Visually tasty morsels delivered fresh everyday. On today’s menu: a video about The Satchel Ride, Dymaxion Blueprints by Buckminster Fuller, a banana pool table, and a custom moto build that Jony Ive would love.
DigitalCraftBike750: We set out to rebuild Vin’s 1973 dust-collecting Honda and get a little dirt under our fingernails. With not much more than a socket set, an angle grinder, and our trusty digital tools, we got to work. We started in Adobe Illustrator to determine the look of the bike. After many rounds of schematic drawings and 3D models we narrowed our focus to a classic cafe racer with the industrial lines of Jonathan Ive’s MacPro G5 Tower.
Estimate $20,000–30,000: This collection of more than eighteen blueprints illustrates various design elements for Dymaxion Car #1 and Dymaxion Car #2. From general assembly drawings to details of the front spring saddle bolt, this collection illustrates the ingenuity and technical prowess of Bucky Fuller via his revolutionary Dymaxion Car. Proceeds from the sale of this lot will fund a new documentary The Last Dymaxion: Buckminister Fuller’s Dream Restored by filmmaker Noel Murphy.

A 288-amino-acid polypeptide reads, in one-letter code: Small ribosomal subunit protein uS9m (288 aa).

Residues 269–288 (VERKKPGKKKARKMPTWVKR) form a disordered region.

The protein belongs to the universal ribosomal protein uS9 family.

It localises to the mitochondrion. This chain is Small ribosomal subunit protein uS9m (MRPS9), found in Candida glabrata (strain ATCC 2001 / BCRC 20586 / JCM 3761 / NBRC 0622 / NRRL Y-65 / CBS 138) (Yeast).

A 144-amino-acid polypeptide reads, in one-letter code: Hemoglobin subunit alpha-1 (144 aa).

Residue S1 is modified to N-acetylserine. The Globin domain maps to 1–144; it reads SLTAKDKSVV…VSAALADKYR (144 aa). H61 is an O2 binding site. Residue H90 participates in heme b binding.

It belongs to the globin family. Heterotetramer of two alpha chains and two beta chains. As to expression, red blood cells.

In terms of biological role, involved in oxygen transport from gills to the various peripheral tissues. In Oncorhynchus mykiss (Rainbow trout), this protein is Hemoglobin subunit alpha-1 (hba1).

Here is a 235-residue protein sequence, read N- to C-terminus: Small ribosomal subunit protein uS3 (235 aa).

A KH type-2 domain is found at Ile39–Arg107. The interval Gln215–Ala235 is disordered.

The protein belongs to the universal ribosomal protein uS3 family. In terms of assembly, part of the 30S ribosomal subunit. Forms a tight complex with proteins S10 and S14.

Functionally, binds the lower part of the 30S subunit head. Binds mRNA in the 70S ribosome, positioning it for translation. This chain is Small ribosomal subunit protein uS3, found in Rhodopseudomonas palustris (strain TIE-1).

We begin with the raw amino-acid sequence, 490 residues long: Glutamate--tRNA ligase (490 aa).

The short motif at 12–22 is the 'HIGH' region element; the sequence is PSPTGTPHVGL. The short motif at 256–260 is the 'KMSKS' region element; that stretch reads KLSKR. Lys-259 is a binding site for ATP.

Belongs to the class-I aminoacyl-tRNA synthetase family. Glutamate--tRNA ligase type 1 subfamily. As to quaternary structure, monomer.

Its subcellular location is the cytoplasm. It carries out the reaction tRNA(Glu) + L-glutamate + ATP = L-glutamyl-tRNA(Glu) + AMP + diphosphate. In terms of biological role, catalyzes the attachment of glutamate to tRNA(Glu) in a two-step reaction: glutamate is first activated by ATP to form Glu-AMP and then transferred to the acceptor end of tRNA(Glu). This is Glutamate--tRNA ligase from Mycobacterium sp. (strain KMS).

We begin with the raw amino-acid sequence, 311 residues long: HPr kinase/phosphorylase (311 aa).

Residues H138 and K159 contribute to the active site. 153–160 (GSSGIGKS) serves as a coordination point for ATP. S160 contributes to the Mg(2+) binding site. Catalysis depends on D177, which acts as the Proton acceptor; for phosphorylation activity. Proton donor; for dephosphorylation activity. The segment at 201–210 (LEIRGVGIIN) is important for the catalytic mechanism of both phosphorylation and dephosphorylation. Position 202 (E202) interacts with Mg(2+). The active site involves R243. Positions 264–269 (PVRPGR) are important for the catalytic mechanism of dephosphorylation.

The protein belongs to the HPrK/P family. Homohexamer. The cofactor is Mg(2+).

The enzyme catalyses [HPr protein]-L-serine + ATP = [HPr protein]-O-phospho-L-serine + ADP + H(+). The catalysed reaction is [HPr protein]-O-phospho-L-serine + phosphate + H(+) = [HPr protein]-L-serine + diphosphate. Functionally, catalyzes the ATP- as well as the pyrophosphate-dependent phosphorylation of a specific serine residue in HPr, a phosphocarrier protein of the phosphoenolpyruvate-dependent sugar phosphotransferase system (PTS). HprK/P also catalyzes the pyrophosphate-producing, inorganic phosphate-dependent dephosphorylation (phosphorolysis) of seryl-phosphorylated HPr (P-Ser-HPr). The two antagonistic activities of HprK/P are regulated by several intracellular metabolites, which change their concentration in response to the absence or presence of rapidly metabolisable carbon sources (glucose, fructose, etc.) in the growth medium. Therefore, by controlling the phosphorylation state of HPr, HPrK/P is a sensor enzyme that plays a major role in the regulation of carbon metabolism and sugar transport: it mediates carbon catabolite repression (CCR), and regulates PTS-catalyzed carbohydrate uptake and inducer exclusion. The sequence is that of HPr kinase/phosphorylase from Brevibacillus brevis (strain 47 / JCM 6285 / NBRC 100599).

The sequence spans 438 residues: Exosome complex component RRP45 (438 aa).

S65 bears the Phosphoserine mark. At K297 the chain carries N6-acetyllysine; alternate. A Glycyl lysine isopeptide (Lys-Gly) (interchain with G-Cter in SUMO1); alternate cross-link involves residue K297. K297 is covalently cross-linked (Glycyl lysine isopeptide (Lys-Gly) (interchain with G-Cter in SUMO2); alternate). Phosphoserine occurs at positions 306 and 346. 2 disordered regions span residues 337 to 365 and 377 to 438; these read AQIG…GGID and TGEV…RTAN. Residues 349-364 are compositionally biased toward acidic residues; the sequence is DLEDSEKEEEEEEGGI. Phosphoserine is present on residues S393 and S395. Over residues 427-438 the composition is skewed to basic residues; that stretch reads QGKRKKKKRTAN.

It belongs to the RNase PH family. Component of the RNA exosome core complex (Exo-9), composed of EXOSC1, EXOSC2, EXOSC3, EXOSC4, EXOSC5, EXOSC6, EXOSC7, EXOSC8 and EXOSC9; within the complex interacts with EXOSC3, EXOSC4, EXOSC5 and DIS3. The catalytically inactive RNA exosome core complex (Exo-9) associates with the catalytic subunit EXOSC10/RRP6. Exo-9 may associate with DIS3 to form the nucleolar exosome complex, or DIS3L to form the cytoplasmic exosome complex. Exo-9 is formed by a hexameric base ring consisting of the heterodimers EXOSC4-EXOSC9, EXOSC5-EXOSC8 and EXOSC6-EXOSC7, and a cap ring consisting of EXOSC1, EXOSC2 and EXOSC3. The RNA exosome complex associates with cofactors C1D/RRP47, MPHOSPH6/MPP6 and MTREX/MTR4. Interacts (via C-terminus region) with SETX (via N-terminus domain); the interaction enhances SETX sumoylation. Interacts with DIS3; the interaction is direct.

The Dymaxion: Buckminster Fuller, the visionary American architect, industrial designer and inventor, designed the Dymaxion in 1933. Ahead of its time, the Dymaxion exhibited forward-thinking optimism. Shaped like a zeppelin, the Dymaxion featured an aerodynamic body spanning nearly twenty feet in length and only three wheels. It traveled at speeds up to 90 miles per hour and was astoundingly gas efficient.
The Satchel Ride: In the years after Federation in 1901 (when Australia’s six states came together as a single nation), one of the greatest challenges facing the former British colony was the issue of defence. More than thirty years after the last British soldiers had departed, in 1870, Australia still sought a coherent and affordable military strategy. On the advice of Lord Kitchener, it was suggested that this should include a highly mobile force of around 40,000 troops, to be deployed whenever and wherever needed. Key to its success would be the method of transport used to negotiate the country – one of the leading contenders was the bicycle.